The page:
Max Planck Institute for Dynamics and Self-Organization -- Department for Nonlinear Dynamics and Network Dynamics Group
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Tuesday, 01.04.2014 16 c.t.

Determinants of spontaneous bursts in cultured networks of central neurons

by Prof. Dr. Menahem Segal
from Weizmann Institute of Sience, Dept. Neurobiology, Rehovot, Israel

Contact person: Ahmed El Hady


MPI für experimentelle Medizin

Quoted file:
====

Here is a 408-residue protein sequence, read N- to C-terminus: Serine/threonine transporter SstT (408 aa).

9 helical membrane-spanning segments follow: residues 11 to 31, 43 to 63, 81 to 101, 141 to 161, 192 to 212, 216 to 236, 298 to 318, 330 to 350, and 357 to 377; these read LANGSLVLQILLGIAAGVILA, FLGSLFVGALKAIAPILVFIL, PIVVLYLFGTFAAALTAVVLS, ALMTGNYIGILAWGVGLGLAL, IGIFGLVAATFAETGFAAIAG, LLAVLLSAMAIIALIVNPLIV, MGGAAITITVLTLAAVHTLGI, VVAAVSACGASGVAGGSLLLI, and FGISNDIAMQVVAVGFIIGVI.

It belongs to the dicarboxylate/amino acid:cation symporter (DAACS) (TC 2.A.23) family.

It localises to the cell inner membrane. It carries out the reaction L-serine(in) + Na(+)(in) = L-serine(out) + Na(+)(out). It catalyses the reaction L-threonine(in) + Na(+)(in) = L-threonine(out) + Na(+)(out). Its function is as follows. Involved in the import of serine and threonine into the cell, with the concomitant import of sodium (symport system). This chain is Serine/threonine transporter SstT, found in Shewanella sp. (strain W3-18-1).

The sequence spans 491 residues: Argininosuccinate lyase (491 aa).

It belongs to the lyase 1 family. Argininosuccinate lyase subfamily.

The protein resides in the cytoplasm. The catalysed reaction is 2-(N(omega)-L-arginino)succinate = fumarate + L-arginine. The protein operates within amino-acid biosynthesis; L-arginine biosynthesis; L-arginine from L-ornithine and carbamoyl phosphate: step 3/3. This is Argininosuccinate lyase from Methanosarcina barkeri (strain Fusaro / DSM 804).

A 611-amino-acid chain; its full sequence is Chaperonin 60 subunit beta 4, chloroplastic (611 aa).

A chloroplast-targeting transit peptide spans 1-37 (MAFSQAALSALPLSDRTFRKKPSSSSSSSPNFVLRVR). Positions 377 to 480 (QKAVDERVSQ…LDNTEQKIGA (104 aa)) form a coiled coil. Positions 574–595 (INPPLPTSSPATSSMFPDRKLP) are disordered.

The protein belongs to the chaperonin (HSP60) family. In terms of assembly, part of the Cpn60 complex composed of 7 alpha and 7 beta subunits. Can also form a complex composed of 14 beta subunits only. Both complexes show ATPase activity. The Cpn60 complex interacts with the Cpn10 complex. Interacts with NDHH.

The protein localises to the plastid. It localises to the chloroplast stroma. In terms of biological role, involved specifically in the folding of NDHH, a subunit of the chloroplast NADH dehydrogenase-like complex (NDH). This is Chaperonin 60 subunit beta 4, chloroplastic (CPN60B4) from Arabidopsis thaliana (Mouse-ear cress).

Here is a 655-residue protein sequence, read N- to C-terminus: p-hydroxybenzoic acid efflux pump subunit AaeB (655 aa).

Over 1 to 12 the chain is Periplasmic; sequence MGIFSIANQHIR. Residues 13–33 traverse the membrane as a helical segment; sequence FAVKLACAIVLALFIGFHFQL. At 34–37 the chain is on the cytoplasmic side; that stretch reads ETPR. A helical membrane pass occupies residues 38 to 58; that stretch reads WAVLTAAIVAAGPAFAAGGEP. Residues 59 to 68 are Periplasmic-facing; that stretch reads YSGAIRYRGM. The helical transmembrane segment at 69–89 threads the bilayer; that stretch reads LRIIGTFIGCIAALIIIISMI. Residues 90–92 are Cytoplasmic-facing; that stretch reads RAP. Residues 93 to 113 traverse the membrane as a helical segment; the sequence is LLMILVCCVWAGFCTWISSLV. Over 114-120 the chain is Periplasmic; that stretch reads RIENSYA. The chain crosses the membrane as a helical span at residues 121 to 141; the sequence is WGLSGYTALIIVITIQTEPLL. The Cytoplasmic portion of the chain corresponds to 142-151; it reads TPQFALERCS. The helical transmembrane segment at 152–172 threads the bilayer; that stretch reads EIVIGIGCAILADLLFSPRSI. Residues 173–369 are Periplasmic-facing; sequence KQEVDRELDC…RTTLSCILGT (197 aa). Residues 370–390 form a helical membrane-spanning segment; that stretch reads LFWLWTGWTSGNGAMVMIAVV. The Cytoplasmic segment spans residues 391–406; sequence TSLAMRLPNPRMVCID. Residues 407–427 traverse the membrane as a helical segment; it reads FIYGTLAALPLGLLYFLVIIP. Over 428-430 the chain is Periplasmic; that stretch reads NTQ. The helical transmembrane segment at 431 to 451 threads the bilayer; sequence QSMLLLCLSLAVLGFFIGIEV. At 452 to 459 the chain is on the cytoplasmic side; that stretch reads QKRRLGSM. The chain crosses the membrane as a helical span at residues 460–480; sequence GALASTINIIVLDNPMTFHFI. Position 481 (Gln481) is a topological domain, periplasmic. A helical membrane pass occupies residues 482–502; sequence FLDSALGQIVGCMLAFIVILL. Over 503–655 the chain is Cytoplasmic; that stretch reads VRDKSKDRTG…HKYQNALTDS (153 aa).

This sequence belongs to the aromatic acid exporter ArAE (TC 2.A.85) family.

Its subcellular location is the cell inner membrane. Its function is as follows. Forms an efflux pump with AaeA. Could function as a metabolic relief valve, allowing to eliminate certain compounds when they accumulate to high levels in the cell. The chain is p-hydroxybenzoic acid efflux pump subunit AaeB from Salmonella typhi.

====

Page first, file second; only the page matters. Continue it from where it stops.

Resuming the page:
Spontaneous synchronized activity of neuronal assemblies is an essential attribute of brain function. Yet, the cellular mechanisms that determine the triggering and maintenance of network bursts are not fully understood. The importance of spontaneous network activity for the maintenance of cultured neurons is exemplified by the fact that its chronic blockade leads to death of these neurons. To investigate neuronal network bursts, small scale networks consisting of 2-30 hippocampal neurons were created on permissive islands. Some networks displayed spontaneous bursts encompassing the entire neuronal population. The bursts did not depend on the presence of inhibitory neurons or on network size. A leader neuron was occasionally identified as the one neuron that started to fire before all other members of the network and that its activation leads to a network burst. Surprisingly, these network bursts were still present following the elimination of ‘leader' neurons, indicating that they are not indispensable even for small scale networks. The duration of network bursts was apparently dependent on the depletion of presynaptic resources and not on changes in postsynaptic properties. Finally, miniature synaptic currents were generated in synapses on dendritic shaft and not on dendritic spines, and were larger than those found in large dispersed cultures. Occasional presence of GABAergic neurons in the small network modified the connectivity of the network in a distinct manner. Thus, the microculture provides a convenient test system for studying the generation of network activity in the brain.

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